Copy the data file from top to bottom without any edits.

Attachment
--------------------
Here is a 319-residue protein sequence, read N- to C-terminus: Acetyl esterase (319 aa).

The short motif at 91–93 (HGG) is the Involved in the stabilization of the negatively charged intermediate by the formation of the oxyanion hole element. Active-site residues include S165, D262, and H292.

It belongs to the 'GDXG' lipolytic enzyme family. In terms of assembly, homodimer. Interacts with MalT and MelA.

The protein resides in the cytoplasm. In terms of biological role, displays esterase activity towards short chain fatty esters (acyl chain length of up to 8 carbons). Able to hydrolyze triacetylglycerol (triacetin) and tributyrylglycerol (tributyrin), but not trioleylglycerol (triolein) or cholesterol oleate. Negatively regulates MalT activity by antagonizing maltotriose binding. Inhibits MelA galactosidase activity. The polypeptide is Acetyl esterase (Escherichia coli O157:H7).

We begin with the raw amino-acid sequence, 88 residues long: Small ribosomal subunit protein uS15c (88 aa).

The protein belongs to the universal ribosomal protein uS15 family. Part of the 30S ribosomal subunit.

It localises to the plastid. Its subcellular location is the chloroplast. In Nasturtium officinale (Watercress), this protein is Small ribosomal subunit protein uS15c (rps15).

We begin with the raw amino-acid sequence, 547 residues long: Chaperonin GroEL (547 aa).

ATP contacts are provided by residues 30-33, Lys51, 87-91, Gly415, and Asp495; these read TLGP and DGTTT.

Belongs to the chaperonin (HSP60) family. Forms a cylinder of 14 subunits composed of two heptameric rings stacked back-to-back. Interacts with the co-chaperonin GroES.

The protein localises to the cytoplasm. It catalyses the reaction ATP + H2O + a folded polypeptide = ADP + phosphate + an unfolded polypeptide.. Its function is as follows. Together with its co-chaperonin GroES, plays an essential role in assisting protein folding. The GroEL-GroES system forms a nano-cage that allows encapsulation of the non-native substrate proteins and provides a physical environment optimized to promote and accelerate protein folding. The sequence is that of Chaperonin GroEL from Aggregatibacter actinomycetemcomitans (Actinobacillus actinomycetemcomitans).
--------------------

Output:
Here is a 319-residue protein sequence, read N- to C-terminus: Acetyl esterase (319 aa).

The short motif at 91–93 (HGG) is the Involved in the stabilization of the negatively charged intermediate by the formation of the oxyanion hole element. Active-site residues include S165, D262, and H292.

It belongs to the 'GDXG' lipolytic enzyme family. In terms of assembly, homodimer. Interacts with MalT and MelA.

The protein resides in the cytoplasm. In terms of biological role, displays esterase activity towards short chain fatty esters (acyl chain length of up to 8 carbons). Able to hydrolyze triacetylglycerol (triacetin) and tributyrylglycerol (tributyrin), but not trioleylglycerol (triolein) or cholesterol oleate. Negatively regulates MalT activity by antagonizing maltotriose binding. Inhibits MelA galactosidase activity. The polypeptide is Acetyl esterase (Escherichia coli O157:H7).

We begin with the raw amino-acid sequence, 88 residues long: Small ribosomal subunit protein uS15c (88 aa).

The protein belongs to the universal ribosomal protein uS15 family. Part of the 30S ribosomal subunit.

It localises to the plastid. Its subcellular location is the chloroplast. In Nasturtium officinale (Watercress), this protein is Small ribosomal subunit protein uS15c (rps15).

We begin with the raw amino-acid sequence, 547 residues long: Chaperonin GroEL (547 aa).

ATP contacts are provided by residues 30-33, Lys51, 87-91, Gly415, and Asp495; these read TLGP and DGTTT.

Belongs to the chaperonin (HSP60) family. Forms a cylinder of 14 subunits composed of two heptameric rings stacked back-to-back. Interacts with the co-chaperonin GroES.

The protein localises to the cytoplasm. It catalyses the reaction ATP + H2O + a folded polypeptide = ADP + phosphate + an unfolded polypeptide.. Its function is as follows. Together with its co-chaperonin GroES, plays an essential role in assisting protein folding. The GroEL-GroES system forms a nano-cage that allows encapsulation of the non-native substrate proteins and provides a physical environment optimized to promote and accelerate protein folding. The sequence is that of Chaperonin GroEL from Aggregatibacter actinomycetemcomitans (Actinobacillus actinomycetemcomitans).